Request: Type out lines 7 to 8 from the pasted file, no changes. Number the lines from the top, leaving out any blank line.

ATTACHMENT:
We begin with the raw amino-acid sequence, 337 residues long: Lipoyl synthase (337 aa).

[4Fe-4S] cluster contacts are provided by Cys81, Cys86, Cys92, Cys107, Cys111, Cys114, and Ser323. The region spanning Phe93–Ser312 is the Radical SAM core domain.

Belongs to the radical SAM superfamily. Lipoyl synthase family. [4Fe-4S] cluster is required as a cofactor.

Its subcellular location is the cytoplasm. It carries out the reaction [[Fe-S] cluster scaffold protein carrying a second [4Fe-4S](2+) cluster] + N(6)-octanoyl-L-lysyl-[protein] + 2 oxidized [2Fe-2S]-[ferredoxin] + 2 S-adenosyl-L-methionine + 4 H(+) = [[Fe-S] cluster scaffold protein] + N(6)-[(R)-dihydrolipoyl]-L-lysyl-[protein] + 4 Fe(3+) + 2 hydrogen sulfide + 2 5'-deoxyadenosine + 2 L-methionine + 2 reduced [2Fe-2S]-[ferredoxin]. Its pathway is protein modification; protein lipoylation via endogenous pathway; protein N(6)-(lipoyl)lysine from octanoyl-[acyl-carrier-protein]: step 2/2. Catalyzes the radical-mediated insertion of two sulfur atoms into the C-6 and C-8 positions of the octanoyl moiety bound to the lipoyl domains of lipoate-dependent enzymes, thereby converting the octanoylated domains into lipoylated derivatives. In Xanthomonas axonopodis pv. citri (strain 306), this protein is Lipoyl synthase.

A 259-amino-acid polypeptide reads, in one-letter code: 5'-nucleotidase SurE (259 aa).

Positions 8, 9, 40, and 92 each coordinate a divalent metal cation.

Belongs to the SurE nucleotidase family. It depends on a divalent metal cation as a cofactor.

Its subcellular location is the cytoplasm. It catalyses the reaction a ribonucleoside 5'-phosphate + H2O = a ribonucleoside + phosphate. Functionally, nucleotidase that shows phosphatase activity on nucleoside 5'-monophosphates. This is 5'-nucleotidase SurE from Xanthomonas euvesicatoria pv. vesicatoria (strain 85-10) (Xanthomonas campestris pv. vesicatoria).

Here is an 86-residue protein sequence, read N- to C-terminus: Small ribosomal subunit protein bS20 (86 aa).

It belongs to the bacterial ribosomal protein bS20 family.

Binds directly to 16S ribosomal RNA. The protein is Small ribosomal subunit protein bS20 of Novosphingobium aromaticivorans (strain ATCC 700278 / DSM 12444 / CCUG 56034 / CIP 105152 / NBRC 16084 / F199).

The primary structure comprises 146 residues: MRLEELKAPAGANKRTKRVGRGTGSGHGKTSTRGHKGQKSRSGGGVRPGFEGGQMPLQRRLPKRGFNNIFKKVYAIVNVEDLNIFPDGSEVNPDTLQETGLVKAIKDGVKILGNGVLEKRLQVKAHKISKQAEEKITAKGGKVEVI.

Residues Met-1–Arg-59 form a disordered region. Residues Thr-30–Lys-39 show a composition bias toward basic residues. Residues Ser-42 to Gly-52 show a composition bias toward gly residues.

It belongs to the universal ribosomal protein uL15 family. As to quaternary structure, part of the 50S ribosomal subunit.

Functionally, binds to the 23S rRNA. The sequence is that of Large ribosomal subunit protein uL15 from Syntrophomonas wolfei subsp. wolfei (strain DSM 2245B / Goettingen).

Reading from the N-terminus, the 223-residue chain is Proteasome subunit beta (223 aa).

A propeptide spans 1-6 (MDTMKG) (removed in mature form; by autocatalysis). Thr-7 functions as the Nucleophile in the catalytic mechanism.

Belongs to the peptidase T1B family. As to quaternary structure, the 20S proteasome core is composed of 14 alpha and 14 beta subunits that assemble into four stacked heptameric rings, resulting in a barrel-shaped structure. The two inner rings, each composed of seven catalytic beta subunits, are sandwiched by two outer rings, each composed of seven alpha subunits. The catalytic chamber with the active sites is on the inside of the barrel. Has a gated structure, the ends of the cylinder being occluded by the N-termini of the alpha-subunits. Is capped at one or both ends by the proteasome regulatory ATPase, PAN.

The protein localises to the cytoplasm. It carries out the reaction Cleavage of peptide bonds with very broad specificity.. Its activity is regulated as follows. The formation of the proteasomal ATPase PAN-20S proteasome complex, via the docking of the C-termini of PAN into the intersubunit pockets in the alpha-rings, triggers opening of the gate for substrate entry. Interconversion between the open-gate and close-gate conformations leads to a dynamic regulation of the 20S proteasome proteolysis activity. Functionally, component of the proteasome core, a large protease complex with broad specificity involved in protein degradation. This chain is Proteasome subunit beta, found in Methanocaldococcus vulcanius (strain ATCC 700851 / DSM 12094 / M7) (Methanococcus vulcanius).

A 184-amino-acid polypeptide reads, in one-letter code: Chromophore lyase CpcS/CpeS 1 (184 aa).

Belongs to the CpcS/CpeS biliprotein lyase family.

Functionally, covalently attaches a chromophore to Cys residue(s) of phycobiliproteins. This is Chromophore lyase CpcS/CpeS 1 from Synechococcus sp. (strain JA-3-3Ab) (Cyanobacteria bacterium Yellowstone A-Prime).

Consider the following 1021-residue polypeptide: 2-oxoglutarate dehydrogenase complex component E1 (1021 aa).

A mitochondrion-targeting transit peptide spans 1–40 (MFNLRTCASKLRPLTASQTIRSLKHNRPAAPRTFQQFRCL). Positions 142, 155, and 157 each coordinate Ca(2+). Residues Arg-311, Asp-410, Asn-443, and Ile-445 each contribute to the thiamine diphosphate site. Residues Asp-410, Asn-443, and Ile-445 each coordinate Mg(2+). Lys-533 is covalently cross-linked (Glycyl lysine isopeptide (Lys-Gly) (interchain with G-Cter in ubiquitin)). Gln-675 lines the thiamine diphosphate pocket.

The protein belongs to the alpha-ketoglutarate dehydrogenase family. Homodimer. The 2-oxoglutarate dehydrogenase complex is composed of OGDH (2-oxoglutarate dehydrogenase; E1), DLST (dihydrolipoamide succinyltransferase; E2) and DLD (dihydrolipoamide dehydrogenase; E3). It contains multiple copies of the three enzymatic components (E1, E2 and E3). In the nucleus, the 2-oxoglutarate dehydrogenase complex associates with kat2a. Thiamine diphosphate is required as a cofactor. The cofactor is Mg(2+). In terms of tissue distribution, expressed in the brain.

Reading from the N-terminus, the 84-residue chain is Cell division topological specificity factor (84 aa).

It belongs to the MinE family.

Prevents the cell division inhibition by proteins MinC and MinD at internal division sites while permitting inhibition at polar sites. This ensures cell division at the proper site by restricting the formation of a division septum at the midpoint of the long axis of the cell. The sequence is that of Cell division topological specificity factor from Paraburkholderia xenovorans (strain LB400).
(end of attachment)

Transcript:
Belongs to the SurE nucleotidase family. It depends on a divalent metal cation as a cofactor.

Its subcellular location is the cytoplasm. It catalyses the reaction a ribonucleoside 5'-phosphate + H2O = a ribonucleoside + phosphate. Functionally, nucleotidase that shows phosphatase activity on nucleoside 5'-monophosphates. This is 5'-nucleotidase SurE from Xanthomonas euvesicatoria pv. vesicatoria (strain 85-10) (Xanthomonas campestris pv. vesicatoria).